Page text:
How to Use Decorating Tools
The Kushi
("comb" in Japanese) is used to score multiple lines on a clay surface.
Kushi L ($10):
Kushi S ($9):
The Yumi
The Yumi is designed to level uneven rims, and create special design effects like flat sides on round objects.
Yumi ($5):
The Tobikanna
Tobikanna, a jumping kanna in Japanese, is a chattering tool. It is also the name of pattern created by the tool. This traditional, simple pattern is still used in Onta and Koishiwara wares in Kyushu, Japan. The potters usually apply a slip over greenware and then use a tobikanna to carve the top layer so the clay underneath shows up. This tool is best used when you trim your piece when it is leather hard. If the clay is too soft, the tool just trims rather than creates a pattern. If the clay is too hard, the tool will not carve deeply enough, and will only create a very faint pattern.

First, turn your wheel turning. Then, hold the tobikanna just like in the picture. Touch the piece with the tip of a tobikanna. When you feel a vibration, it is doing the job. You can create a complicated pattern by: moving the tool up and down, changing the angle of the tip, changing the speed of wheel, or changing the amount of pressure you apply on the tip of the tool. Since you cannot see the pattern you are creating when it is jumping, you may want to stop the wheel once in a while to check its progress.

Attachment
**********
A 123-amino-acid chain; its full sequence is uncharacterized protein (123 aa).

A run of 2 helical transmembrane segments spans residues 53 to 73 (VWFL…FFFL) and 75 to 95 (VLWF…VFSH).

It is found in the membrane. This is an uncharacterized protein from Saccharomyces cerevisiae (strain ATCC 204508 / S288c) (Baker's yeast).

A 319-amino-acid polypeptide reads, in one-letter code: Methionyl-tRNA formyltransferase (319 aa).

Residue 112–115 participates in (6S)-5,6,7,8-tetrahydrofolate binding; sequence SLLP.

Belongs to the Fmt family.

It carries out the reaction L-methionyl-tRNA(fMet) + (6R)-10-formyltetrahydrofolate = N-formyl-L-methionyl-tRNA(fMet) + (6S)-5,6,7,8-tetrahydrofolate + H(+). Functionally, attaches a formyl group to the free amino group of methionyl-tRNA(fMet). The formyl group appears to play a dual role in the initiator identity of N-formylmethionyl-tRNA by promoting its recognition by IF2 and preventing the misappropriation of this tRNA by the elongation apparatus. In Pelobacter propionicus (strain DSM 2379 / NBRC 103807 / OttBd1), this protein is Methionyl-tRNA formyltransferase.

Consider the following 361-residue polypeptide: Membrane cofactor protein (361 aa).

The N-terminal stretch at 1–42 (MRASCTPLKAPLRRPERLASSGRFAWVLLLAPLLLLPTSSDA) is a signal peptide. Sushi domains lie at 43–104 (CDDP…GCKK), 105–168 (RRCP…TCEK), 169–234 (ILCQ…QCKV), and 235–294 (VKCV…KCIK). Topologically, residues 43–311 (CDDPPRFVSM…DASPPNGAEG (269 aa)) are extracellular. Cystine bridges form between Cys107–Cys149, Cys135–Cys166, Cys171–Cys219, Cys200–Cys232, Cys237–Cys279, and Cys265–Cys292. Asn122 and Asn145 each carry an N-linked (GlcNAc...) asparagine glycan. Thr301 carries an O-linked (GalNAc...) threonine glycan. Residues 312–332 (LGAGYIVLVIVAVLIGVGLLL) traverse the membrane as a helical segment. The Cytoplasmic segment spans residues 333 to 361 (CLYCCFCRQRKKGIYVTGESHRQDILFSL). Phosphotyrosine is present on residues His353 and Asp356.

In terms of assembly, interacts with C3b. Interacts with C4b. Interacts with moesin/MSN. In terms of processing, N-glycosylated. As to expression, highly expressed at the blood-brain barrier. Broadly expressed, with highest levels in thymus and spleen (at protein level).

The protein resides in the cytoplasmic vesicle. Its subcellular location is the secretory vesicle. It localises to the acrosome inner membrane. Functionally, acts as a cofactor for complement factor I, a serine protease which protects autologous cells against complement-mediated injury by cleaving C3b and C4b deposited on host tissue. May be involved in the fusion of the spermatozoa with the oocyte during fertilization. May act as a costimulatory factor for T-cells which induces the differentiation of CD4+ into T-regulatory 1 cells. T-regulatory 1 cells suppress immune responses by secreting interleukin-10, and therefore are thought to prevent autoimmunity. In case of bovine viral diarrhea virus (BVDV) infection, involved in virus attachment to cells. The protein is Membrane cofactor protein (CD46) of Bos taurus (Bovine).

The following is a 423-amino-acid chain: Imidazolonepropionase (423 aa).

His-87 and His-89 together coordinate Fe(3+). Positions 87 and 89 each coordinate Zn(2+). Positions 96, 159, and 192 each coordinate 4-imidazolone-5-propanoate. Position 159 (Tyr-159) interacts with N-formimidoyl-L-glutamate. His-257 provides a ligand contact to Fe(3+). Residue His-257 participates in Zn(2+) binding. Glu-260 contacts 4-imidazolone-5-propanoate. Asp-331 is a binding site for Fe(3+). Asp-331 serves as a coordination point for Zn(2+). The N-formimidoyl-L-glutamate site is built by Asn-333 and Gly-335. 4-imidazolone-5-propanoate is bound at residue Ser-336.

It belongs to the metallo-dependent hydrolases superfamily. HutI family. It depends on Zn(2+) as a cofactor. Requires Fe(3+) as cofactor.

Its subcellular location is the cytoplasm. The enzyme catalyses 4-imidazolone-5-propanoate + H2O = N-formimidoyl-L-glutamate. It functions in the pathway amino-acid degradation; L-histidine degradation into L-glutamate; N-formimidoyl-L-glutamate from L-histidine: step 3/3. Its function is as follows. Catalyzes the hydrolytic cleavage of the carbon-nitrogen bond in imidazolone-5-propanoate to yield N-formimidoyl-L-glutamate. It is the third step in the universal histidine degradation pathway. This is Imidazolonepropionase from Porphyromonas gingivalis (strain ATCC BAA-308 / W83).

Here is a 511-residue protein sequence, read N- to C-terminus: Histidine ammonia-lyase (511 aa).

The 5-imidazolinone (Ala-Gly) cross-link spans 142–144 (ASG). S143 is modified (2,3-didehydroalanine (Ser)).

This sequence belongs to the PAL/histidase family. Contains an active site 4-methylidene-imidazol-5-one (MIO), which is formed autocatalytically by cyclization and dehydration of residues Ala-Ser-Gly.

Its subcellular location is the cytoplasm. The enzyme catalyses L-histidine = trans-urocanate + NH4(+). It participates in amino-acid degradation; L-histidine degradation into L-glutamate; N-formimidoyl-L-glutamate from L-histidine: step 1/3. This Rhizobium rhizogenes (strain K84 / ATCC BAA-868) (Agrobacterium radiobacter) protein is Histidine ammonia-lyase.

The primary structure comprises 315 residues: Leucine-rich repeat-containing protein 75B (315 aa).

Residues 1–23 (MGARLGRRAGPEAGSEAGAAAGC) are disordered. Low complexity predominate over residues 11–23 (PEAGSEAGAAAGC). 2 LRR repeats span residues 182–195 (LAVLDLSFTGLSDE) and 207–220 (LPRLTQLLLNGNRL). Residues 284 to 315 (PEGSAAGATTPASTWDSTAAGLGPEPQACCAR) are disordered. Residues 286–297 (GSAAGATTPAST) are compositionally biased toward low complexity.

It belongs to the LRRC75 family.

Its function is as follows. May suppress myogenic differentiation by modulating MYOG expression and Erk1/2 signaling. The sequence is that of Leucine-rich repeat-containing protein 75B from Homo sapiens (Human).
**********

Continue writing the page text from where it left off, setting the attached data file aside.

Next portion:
These are samples of the end result. One is a bisqued piece. The two with glazes were fired at a cone 10 reduction. You can also put oxides or different glazes in the grooves and apply a covering glaze to get special effects.

Babu Porcelain with Blue Celadon

Soldate with Chun Blue
Tobikanna A ($17):
Tobikanna B ($17):